The standard documentation formatter for RSpec does not show how long each test executes. This information is available in the HTML formatter, though, so I thought it could be available in others. Turns out this is true.

Inside the formatter, the example variable has a method called execution_result that is a Hash. One of the hash keys is :run_time, which is the milliseconds the test took to run, just what we wanted.

Creating the custom formatter

The simplest thing in our case is to subclass the documentation formatter, and replace the reporting functions. stopwatch_formatter.rb does this.

Changing the output

The only two methods of DocumentationFormatter we need to look at are:

  • failure_output
  • passed_output

since these are the only ones that reporting duration on makes sense. (Pending tests don’t take any time.)

In this case, I merely copied the methods from the documentation formatter, and added the duration from example.execution_results[:run_time] to the output. (I did add a bit of formatting, but that’s trivial.)

require 'rspec/core/formatters/documentation_formatter'

class StopwatchFormatter < RSpec::Core::Formatters::DocumentationFormatter

  DURATION_FORMAT = "%-80s | Duration: %7.5f ms"

  def failure_output(example, exception)
    failure_color(DURATION_FORMAT % ["#{current_indentation}#{example.description.strip} (FAILED - #{next_failure_index})", example.execution_result[:run_time]])

  def passed_output(example)
    success_color(DURATION_FORMAT % ["#{current_indentation}#{example.description.strip}", example.execution_result[:run_time]])


Sample output:

/Users/tamara/.rubies/ruby-2.0.0-p427/bin/ruby -S rspec ./spec/lib/stopwatch_formatter_spec.rb

  this will pass                                                                 | Duration: 0.00099 ms
  this will fail (FAILED - 1)                                                    | Duration: 0.00010 ms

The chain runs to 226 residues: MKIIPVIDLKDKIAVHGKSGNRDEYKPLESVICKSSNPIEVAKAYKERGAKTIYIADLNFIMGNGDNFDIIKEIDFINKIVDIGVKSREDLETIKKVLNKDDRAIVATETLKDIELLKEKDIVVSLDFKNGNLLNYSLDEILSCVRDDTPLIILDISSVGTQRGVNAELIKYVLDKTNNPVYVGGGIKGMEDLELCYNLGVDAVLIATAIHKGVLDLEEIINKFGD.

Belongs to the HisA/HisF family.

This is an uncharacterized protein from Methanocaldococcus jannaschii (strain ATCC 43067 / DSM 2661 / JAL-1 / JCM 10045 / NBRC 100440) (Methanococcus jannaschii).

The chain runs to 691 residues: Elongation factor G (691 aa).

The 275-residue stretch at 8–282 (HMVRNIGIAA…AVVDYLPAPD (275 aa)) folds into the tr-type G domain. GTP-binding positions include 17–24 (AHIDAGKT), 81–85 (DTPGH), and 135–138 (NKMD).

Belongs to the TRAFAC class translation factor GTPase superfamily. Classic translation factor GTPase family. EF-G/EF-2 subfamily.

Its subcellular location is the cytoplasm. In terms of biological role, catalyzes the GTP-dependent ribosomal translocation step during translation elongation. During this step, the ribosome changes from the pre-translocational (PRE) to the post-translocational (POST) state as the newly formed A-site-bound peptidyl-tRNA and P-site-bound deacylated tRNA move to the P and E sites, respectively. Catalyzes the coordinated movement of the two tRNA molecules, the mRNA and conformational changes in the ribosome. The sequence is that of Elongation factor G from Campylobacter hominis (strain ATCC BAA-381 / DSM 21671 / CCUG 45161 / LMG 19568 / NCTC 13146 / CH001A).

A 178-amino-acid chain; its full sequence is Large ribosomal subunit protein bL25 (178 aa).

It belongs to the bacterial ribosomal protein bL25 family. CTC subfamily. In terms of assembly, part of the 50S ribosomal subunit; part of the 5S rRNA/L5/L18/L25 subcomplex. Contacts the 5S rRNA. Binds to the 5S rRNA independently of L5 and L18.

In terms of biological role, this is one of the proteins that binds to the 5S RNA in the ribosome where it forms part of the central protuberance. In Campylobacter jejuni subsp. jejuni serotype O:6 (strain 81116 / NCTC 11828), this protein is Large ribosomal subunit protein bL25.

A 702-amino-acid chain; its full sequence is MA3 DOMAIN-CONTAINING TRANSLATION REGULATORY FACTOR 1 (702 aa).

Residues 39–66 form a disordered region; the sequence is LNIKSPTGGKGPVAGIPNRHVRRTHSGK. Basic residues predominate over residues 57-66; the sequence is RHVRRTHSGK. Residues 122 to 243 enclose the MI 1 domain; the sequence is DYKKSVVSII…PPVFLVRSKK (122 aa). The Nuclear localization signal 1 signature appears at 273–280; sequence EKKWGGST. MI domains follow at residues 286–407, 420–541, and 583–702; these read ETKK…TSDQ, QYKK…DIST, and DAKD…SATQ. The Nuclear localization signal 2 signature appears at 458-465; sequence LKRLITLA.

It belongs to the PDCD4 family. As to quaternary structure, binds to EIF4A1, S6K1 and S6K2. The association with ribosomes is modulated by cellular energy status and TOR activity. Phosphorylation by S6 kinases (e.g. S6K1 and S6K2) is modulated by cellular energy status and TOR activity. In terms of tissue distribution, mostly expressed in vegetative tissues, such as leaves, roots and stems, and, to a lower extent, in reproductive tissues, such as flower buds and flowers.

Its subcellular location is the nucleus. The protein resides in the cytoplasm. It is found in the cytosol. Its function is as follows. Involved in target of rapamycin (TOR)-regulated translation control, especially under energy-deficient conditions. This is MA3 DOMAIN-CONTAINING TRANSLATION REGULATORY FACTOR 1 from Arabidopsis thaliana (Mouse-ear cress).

1) StopwatchFormatter this will fail
     Failure/Error: false.should be_true
       expected: true value
            got: false
     # ./spec/lib/stopwatch_formatter_spec.rb:8:in `block (2 levels) in <top (required)>'

Finished in 0.00146 seconds
2 examples, 1 failure

Failed examples:

rspec ./spec/lib/stopwatch_formatter_spec.rb:7 # StopwatchFormatter this will fail
/Users/tamara/.rubies/ruby-2.0.0-p427/bin/ruby -S rspec ./spec/lib/stopwatch_formatter_spec.rb failed

Using the custom formatter

rspec needs to load the code for your custom formatter. The easiest thing is to simply require it on the rspec command line, and specify the class name as the formatter:

    rspec -r /path/to/stopwatch_formatter.rb --format StopwatchFormatter ...

Getting the formatter

You can get stopwatch_formatter from rubygems:

gem install stopwatch_formatter

or put it in your Gemfile:

gem 'stopwatch_formatter', :group => [:development, :test]

and bundle install as usual. You can specify to use the stopwatch formatter in a few ways:


If you use rake, and run rspec from within it, you can simply add the SPEC_OPTS variable to your run:

rake SPEC_OPTS='-f StopwatchFormatter'


A more convenient method is to put the formatter inside the .rspec file:

--format StopwatchFormatter

then you can just run:


(assuming spec is one of you default tasks.)


If you want a more permanent solution, you can configure the formatter inside the spec/spec_helper.rb file:

require 'stopwatch_formatter'
RSpec.configure {|c| c.add_formatter StopwatchFormatter }

This last rather permanently adds the stopwatch formatter to your runs, so if you specify another formatter on the command line or in .rspec, you’ll end up with that output and the stopwatch output, so this isn’t really recommended.

Getting the formatter, contributing, and all that

  1. Fork the github repository at
  2. Create a new branch for your changes.
  3. Commit your changes and push to the branch on your fork. Please rebase.
  4. Issue a pull request via Github.